For example, which of the two things I do below is "shocking/surprising" or "obvious" changes depending on who I'm with:
1) balance a 6 foot aluminum ladder on my face.
2) create/generate/parse datasets with queries, python, and bash.
Preface to "Threaded Interpretive Languages" by R.G. Loeliger
This manuscript is the outgrowth of a sequence of events that began in July 1978. I had a very basic microcomputer with a very basic BASIC. Not the most exciting combination. What I really wanted at that point was a compiler. I had more or less decided that C looked like a reasonable language to implement. My essential problem was how to bootstrap a C compiler. Clearly it could be booted in BASIC, but the very thought appalled my sense of rightness.
At the July 1978 National Computer Conference (NCC) at Disneyland, I picked up a copy of "Dr. Dobb's Journal of Computer Calisthenics & Orthodontia" that had an article on FORTH. "Aha," I said, "an *extensible* interpreter." Clearly a much better approach than BASIC to bootstrap a compiler. The problem then was how to get my hands on FORTH. After a quick trip to Manhattan Beach for a copy of FORTH, Inc.'s "Microforth Primer" for the Z80 and a two-week wait for the DECUS (DEC User's Society) FORTH manual for the PDP-11, I had the ammunition for my own threaded interpretive language (TIL) design.
By August 1978, six weeks after the NCC, I had an up and running version of a TIL called ZIP (Z80 Interpretive Processor) merrily extending itself in all directions. I had not built the initial C bootstrap compiler simply because ZIP was so much fun to play with.
Because there was so much controversy about languages for microcomputers during this time period, I decided to join the fray with a short article on TILs and their advantages for small microcomputers. A call to BYTE magazine resulted in a request for a 200-page book manuscript rather than an article! Months later, a 500-page manuscript resulted. TILs are not the only extensible things in the world.
The main point is that TILs are fun. They are easy to write, easy to use, and very useful tools for the small computer user. I have built several versions of ZIP, some in as little as twenty hours. All have been fun and all have been used. When I bought UCSD Pascal for my system, I used ZIPD (a disk-based version of ZIP) to examine the Pascal files, specialize the I/O for my system, and generate the disks to boot the compiler. The simple utility of threaded interpretive languages is one of their nicest attributes.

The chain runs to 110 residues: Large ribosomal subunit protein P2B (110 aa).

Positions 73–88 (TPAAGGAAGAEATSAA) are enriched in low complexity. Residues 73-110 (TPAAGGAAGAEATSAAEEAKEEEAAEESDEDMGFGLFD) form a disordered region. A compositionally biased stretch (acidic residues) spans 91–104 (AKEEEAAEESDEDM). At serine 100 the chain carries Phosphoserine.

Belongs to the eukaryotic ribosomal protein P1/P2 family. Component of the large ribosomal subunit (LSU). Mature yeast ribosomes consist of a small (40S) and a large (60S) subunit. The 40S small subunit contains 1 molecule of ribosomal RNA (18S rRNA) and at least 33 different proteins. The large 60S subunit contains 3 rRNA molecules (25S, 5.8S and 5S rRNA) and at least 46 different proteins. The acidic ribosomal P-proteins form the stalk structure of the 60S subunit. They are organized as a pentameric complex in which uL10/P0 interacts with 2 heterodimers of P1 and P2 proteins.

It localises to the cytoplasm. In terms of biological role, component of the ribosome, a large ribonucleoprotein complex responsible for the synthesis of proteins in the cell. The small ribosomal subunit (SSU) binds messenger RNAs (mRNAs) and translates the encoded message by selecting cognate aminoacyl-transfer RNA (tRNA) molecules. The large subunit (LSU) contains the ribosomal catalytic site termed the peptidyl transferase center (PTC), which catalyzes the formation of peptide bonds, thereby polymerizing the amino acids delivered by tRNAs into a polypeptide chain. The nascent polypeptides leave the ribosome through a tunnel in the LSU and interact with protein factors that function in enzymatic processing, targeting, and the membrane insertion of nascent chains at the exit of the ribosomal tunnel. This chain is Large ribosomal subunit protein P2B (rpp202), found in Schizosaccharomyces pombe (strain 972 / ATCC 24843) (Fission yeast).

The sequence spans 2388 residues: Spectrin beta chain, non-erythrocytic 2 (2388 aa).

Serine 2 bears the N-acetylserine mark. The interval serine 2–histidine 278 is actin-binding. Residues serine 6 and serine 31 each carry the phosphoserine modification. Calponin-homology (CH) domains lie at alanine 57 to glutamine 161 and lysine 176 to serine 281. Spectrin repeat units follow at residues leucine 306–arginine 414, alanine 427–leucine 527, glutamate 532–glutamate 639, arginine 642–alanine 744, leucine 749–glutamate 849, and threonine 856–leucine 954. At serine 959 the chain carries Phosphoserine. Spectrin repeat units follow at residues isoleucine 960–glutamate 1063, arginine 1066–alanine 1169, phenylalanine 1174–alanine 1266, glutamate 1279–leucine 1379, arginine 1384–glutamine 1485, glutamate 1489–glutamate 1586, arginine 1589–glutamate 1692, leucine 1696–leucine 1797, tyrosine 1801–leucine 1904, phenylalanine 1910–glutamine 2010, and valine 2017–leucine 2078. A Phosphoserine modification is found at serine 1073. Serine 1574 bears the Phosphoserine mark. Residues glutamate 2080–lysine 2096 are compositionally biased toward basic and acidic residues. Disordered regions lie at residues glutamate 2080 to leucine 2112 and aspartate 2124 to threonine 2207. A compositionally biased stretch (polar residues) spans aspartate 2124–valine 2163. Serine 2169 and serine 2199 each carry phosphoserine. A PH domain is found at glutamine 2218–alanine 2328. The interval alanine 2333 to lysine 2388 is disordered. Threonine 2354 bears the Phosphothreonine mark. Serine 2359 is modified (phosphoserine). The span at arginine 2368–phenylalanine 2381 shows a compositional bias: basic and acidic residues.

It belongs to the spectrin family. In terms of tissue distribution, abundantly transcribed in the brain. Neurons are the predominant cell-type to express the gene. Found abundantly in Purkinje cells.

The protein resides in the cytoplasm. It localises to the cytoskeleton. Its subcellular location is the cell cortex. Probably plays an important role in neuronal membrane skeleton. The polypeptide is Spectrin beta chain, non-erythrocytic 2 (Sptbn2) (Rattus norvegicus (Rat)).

There's no need to be a software guru to write and code a TIL. I certainly don't fit in the guru class, and yet I managed. I hope that others will also manage, and on something other than a Z80-based system. I have attempted to explain what I did as well as how. When using the system, be inventive. That's precisely how ZIP evolved.
As a final note, special thanks to go to Shirley Kalle, Carol Lee, Vicki Haas, and Velva Hinkle for typing the manuscript.
time to sit in a dark room and cry every time Carrie Fisher is projected on the wall #thelastjedi
a few more:
- offering free web hosting services for local non-profit organizations and working with them to provide a way for them to reach their audience
- sharing successful experiences with other small local ISPs in our region cooperatively rather than trying to have some secret competitive edge
- not offering confusing tiered pricing (you either had an account or you didn't)
things that helped me and my partners start a successful small local ISP in the nineties:
- using our largest room in our offices as a classroom to teach free classes on how email, gopher, web, and newsgroups worked and could be created by our customers
- offering on-site assistance at customer homes whenever it made more sense than trying to explain something over the phone
- not trying to expand geographically outside of our small city
- charging more than our larger competitors (no, really)
btw, technology is bad for you and for everybody, and for myself. i shouldn't even talking about technology. technology, bad.
if i keep this account alive, having it be some sort of hub for tech things (which btw, is bad) is possible, because i hardly ever use this account.
the perfect infrequently used sinkhole for all things technological when i get that itch again, and try to convince myself that technology isn't bad. which in case i haven't mentioned it, is very bad.
Have a sample meme from the 'witchy' section of our menu.
To order: !order '1-4' 'folder from menu'
eg. !order 1 Animal Crossing
Please allow a few minutes for a response.
something I really like about mastodon is that while it is possible to go viral, the nature of federation and the varying content policies of the different instances seems to slow it a bit so you're less liable to have the world in your mentions yelling at you because you had the temerity to have a thought that too many people felt like boosting
Natasha Humera Ejaz - Khwab (Till the End of Time EP) https://www.youtube.com/watch?v=phigNBhdKtQ
Natasha Humera Ejaz -- Jahaan https://www.youtube.com/watch?v=tSQJuXXUFYg
Technology is bad. Why am I even here
Server run by the main developers of the project It is not focused on any particular niche interest - everyone is welcome as long as you follow our code of conduct!